Impact-absorbing flooring reduced fall injuries by nearly 60 percent in a new study of women in Swedish nursing homes, reports Reuters Health.
Researchers for the study, which is published in the journal Injury Prevention, collected fall and injury data from a nursing home in Sweden with 60 apartments. Six of the apartments were fitted with 12-millimeter flexible impact absorbing tiles.
During the three-year research period, 57 female nursing home residents participated in the study, with 39 falling at least once. Injuries resulted 30 percent of the time on regular flooring, but only 17 percent of the time with the special flooring. Although falls seemed to occur more often on the special flooring, researchers told Reuters Health that nursing home staff may have moved patients at greater risk for falling into the softer flooring areas. The study did not include bathrooms, where patients frequently fall.
INQRI grantees Patti Dykes and Blackford Middleton created a tool designed to prevent patient falls by translating an individual patient's fall risk assessment into a decision support intervention that communicates fall risk status, and creates a tailored plan that is accessible to care team members (including patients and family members).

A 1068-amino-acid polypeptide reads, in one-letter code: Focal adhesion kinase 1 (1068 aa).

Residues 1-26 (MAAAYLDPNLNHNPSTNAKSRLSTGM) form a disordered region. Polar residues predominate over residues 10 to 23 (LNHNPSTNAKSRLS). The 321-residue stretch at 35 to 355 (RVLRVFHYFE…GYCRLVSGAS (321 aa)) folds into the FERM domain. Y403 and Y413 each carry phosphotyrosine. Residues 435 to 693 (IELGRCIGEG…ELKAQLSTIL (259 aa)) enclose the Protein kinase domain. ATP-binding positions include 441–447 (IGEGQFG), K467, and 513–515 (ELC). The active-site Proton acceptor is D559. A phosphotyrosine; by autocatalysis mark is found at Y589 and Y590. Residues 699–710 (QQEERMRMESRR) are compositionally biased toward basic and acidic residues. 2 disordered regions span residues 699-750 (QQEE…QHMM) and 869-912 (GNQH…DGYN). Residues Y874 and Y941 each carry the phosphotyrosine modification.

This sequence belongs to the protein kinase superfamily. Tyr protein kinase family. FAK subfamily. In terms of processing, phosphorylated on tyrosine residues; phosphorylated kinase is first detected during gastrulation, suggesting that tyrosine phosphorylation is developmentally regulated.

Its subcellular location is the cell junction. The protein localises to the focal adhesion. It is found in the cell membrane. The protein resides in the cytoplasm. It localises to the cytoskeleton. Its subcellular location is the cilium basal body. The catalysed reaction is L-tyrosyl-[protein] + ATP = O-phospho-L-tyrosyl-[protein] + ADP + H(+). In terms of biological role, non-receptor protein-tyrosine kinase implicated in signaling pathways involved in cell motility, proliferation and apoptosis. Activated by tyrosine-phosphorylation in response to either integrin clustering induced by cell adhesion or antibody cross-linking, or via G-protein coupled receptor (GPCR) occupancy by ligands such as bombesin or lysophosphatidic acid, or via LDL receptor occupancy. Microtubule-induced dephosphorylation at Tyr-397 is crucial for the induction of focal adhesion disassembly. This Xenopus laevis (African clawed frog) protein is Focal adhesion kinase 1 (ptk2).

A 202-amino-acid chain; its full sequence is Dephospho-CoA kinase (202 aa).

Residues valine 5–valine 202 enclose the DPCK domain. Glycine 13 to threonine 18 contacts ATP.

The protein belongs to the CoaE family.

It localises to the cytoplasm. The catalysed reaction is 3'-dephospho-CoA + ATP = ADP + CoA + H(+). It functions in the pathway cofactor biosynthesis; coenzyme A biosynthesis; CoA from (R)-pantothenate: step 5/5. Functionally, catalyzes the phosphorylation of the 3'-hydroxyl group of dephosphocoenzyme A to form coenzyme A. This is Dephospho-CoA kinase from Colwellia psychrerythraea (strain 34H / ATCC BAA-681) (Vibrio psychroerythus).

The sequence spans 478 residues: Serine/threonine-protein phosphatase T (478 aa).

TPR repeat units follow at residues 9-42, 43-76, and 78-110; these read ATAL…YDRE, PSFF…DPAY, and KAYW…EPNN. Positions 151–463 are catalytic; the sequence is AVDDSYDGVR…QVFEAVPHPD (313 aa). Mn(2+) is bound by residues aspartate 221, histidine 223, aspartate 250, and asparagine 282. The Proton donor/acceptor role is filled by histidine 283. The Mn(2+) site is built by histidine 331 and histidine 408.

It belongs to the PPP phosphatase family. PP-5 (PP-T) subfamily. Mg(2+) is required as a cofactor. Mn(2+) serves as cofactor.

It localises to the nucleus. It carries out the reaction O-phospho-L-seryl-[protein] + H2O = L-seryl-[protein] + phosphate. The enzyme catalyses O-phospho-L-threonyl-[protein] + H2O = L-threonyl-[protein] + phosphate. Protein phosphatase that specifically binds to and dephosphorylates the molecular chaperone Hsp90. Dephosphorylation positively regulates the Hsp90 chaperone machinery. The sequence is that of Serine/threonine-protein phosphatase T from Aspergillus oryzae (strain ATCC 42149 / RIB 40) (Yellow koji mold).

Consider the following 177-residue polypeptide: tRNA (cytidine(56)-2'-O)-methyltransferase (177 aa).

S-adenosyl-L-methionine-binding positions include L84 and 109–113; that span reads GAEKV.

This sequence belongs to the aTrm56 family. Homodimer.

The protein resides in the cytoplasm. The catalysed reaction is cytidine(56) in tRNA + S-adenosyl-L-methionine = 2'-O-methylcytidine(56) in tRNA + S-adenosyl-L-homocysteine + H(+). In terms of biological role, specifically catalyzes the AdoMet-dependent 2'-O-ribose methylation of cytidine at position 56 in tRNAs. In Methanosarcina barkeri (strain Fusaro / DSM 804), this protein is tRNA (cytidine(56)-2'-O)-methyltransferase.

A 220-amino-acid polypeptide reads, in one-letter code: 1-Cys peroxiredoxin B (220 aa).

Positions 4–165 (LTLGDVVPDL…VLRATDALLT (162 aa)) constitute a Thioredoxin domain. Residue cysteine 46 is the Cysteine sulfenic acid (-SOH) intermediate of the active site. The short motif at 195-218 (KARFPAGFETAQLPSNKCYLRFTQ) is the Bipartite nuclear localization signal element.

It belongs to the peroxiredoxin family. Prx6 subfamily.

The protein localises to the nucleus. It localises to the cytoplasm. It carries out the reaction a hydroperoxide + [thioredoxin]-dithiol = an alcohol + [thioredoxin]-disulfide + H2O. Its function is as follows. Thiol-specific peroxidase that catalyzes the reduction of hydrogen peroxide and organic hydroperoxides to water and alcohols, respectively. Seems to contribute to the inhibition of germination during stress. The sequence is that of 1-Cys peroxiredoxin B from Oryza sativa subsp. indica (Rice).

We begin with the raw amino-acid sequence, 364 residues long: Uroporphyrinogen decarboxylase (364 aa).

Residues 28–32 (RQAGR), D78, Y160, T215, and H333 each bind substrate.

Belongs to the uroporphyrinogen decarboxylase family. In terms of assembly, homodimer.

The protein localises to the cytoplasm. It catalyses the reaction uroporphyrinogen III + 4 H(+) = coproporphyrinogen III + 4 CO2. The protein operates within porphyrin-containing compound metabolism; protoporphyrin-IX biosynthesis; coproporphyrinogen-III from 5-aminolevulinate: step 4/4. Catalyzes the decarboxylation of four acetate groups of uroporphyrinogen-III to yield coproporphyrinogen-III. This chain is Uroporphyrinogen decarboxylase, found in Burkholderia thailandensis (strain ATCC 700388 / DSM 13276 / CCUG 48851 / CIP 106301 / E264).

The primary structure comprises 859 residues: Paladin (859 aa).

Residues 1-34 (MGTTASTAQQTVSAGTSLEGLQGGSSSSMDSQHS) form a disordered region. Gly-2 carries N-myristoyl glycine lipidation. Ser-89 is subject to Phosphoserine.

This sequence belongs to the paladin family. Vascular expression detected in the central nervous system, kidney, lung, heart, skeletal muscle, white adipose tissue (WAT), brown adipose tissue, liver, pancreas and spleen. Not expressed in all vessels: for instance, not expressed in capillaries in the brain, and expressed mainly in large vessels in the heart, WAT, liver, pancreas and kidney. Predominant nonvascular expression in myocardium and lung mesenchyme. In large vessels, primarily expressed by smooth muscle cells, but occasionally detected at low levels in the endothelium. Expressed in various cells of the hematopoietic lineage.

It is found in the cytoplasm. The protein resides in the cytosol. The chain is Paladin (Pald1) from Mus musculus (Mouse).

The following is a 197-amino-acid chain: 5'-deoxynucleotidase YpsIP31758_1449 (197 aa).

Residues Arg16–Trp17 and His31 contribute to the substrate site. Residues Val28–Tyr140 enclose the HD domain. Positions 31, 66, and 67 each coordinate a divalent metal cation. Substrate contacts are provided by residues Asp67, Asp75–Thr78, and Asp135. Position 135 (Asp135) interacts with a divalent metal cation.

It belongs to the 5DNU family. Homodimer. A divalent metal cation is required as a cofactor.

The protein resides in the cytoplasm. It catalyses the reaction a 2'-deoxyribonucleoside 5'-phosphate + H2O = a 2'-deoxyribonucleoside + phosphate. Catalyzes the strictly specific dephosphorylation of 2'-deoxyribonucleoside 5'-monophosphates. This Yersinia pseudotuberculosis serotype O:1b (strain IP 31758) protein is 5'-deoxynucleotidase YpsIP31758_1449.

The team constructed the Fall Prevention Toolkit (FPTK), and conducted a randomized controlled trial to examine whether the FPTK led to a decrease in the incidence of patient falls and a decrease in the incidence of patient falls with injury. The use of their toolkit did significantly lower the incidence of falls in the intervention units and several units wished to continue using the tool after the conclusion of the study. By establishing links between nursing fall risk assessment, risk communication and tailored interventions to prevent falls, Dykes and Middleton hope to raise awareness of fall risks for patients, nurses and other providers and to lower mortality and morbidity for potential fall victims.
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